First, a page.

FRANKFURT, Germany — Seoul Semiconductor Co. Ltd., in partnership with Toshiba Materials Co. Ltd., has created an LED that it says more closely mimics the spectrum of natural daylight.
Called SunLike, the LEDs combine Seoul Semiconductor’s high-brightness purple LEDs with advanced red, green, and blue (RGB) phosphors developed at Toshiba Materials. Up to now, most approaches have mimicked daylight by combining blue-emitting LEDs with yellow and red phosphors to fill out the rest of the spectrum, but that method results in peaks in the blue spectrum.
Blue peaks are undesirable because the amount of blue light the human eye can accept is limited. Over-illumination with blue light results in scatter, which distorts the texture and color of illuminated objects. Research also suggests that exposure to excess blue light can have negative health effects related to interruption of the circadian rhythms.
The secret to SunLike’s performance is the phosphors, said Seoul Semiconductor CEO Chung Hoon Lee. “Other companies that have tried to use purple LEDs to mimic daylight still suffer from purple peaks,” he said. “Toshiba Materials’ new phosphor is perfect, and that’s the difference.”
(a) Seoul Semiconductor’s purple LED combines with Toshiba Materials’ RGB phosphors to create a daylight-like spectrum. (b) A traditional lighting LED uses a blue LED with YR phosphors, an approach that results in unnatural peaks in the blue spectrum.
The RGB phosphors used in the SunLike product underwent extensive engineering development at Toshiba Materials to produce a technology Toshiba calls TRI-R. A new phosphor paste coating process was also developed using a mixture of organic resin to minimize energy loss.
“As of today, there is no other manufacturer who can make daylight-like products in terms of spectrum,” said Katsuhiro Shinosawa, director and chief marketing executive at Toshiba Materials Japan. “Others are offering high CRI [color-rendering index] products, but our products have quite different properties in terms of spectrum—similar to the solar spectrum.”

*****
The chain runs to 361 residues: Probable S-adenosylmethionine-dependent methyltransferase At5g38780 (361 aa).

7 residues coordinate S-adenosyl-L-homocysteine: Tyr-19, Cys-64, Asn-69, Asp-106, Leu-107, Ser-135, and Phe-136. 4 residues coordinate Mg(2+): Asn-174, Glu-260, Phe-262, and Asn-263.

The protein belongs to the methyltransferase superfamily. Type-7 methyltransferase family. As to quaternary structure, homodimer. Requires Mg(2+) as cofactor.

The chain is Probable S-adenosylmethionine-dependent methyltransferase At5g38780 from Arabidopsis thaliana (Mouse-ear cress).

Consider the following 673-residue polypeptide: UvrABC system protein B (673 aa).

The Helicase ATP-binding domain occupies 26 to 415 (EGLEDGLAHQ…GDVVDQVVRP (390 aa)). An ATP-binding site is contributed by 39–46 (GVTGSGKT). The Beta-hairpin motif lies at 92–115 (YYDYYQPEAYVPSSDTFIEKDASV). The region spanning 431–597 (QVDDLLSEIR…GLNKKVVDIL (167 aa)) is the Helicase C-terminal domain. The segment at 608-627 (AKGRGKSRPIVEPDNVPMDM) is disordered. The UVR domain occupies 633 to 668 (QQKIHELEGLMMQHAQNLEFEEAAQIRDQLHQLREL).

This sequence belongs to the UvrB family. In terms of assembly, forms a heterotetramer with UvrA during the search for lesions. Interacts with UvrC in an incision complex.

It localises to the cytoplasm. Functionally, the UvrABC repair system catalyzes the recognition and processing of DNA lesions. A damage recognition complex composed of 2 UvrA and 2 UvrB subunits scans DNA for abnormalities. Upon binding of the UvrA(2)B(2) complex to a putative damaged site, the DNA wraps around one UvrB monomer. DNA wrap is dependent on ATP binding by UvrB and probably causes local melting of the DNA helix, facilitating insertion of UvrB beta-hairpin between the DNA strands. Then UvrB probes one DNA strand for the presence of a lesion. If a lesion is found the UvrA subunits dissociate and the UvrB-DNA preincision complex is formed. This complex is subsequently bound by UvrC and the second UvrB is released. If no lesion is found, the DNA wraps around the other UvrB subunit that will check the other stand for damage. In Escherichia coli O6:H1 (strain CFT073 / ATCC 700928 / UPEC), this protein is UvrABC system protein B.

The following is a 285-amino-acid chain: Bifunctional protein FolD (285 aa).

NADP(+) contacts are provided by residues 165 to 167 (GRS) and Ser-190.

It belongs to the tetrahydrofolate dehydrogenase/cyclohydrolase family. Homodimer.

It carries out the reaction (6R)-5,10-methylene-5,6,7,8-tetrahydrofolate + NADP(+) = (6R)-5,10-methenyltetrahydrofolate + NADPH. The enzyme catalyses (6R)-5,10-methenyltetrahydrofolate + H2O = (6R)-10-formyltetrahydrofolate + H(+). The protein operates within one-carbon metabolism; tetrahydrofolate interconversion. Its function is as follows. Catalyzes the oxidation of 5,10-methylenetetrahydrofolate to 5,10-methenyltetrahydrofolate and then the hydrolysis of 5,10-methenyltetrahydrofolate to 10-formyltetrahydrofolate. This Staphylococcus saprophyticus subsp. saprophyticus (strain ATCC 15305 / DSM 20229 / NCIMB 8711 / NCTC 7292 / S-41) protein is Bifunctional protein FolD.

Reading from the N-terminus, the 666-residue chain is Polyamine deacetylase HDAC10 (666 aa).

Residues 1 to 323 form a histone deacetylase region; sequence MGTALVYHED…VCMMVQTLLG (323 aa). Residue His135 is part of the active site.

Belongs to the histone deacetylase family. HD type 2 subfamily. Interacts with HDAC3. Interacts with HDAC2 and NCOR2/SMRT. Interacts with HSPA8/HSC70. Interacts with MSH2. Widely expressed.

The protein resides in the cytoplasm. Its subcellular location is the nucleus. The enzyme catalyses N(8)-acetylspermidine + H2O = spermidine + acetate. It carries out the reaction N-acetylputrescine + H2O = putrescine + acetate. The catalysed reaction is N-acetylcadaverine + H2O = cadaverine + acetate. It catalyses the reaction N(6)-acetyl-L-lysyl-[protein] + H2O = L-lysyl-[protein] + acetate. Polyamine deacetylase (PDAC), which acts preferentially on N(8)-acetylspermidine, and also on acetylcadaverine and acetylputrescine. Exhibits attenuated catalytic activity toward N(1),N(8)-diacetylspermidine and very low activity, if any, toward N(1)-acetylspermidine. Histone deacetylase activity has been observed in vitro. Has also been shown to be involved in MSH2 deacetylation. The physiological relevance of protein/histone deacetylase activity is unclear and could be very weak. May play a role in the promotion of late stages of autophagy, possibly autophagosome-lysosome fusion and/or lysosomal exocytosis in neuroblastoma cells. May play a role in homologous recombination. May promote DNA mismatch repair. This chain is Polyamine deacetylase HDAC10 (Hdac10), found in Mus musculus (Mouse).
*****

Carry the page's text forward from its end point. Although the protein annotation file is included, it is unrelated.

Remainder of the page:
Seoul Semiconductor’s Lee said SunLike’s luminous efficiency in lumens/watt is around 10 percent lower for than for existing lighting products. “We will work to make this equal within a year,” Lee said. “Color quality is the most important thing right now.”
Market trends in LED chips over the years have focused on efficiency, price, and added features for the luminaire, such as connectivity. “All these features have been given priority over the quality of light,” said Andreas Weisl, managing director and vice president of sales for Europe at Seoul Semiconductor.
Weisl said one product line will hit the European and U.S. markets immediately: a chip-on-board (COB) series intended for general residential, architectural, health-care, and retail lighting. A line of mid-power surface-mount products, targeting linear applications such as tubes, will launch in July. That series will use Seoul Semiconductor’s multijunction technology (MJT), which places more than one LED on a chip, doing away with wire bonds and allowing the junctions to be driven at higher voltages.
Seoul Semiconductor also has a “clear intention” to put SunLike LEDs into its package-free WICOP technology, Weisl said. Use of the package-free form factor will improve uniformity, system cost and efficiency and allow clustering of the chips, he said. The WICOP products should reach the market in 2018.
— Sally Ward-Foxton covers the European electronics industry for EETimes.com.